corner. Smirking, she noticed the shirt on top of the pile with a hole clearly burned through. That's teach him, she thought of her brother's last smarmy comment. With a very light and harmless bolt of psionic energy of encouragement, he had shaped up shortly after. Normally, she would have abstained from such a gross abuse of her abilities, but she knew the situation was becoming dire too quickly. They needed to come together as a team. And, I think they are, she added quietly to herself. *** Eric crept down the hall of his school. He felt terrible for lying to the teacher. With the bathroom pass clunched firmly in his hand, he passed his reported destination and proceeded to the school auditorium. The little boy could not miss the chance to see a champion up close; it did not matter what his mother said. He was nearly at the door when he heard a roar of applause from the crowd inside. His heart was racing. A teacher stepped out of the double doors, and she did not look like she had been cheering. Another roar as she gently closed the door made her eyes roll. Eric had frozen in place. Unfortunately, it was of little help. The teacher saw him and immediately recognized him. Every teacher knew Eric. He was the only one who never had permission for school assemblies involving metahumans.


“Eric,” the teacher said. The boy heard the reprimand in the teacher's voice. His head dropped. “I know you want to go in there,” the woman said. “But, trust me when I say, you aren't missing anything.” As if to immediately counter her claim, the crowd inside roared again with delight. The sound was thunderous. Eric tried to peek around the teacher, but she stepped in front of him. “Let me walk you back to the library,” she said. “There's nothing worth seeing in there.” Eric kept his eyes on the floor, but he heard the anger scraping its way out through the woman's voice. The woman trailed behind the boy a few feet as they walked down the hall. She turned her head back toward the doors of the auditorium, and whispered “Freaks” so softhly that she thought Eric wouldn't hear. But he did. *** Three hours into their training, Halcyon joined the rest of the team in their exercises. She was careful to only relax her leadership role enough to maintain a degree of camaraderie. She continued their teamwork and speed drills with the inevitable call “to the line!” every few minutes. The group consistently pulled back to same spot on of the floor and readied themselves to face a new challenge together.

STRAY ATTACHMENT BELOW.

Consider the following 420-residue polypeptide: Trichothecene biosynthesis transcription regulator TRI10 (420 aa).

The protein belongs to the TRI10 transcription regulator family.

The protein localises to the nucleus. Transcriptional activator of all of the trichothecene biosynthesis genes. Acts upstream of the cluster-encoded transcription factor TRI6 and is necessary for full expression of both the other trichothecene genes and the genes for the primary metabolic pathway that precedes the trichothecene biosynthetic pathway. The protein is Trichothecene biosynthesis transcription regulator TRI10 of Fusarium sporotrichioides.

Halcyon was now allowing metahuman abilities. The decision to permit the manifestation of these awesome talents made Sojourn feel as though the team had abandoned him to the sidelines. After one drill which left the teenager adrift for several awkward minutes, he wandered off to the side of the room. Halcyon gave the team a brief reprieve. “Take five, everyone. Get some water.” During the brief respite, Sojourn slunk off to one of the benches. He slumped on the hard surface, losing his desire to keep up with the others. He was tired and knew he was spending more time being helped than helping. “Sojourn,” Halcyon called. He heard her footfalls growing louder as she approached. He searched for an excuse, but nothing came to mind. Liz turned her head back around to the group and saw that everyone else was coming back to the line. They were ready for more drills. But, she knew, Sojourn was not. “Everybody, take another five and stretch it out. You've earned it.” She sat on the bench beside the youth, picked up a towel, and dropped it gently over his shoulders. She felt him flinch. “I’m not helping,” Sojourn said, cutting directly to the heart of his disillusionment. “Sure you are,” Liz answered, “you just don’t realize how much yet.” “Come on. You can fly for crying out loud,” Sojourn said. He eyed the rest of the group, now milling about. He lowered his voice so they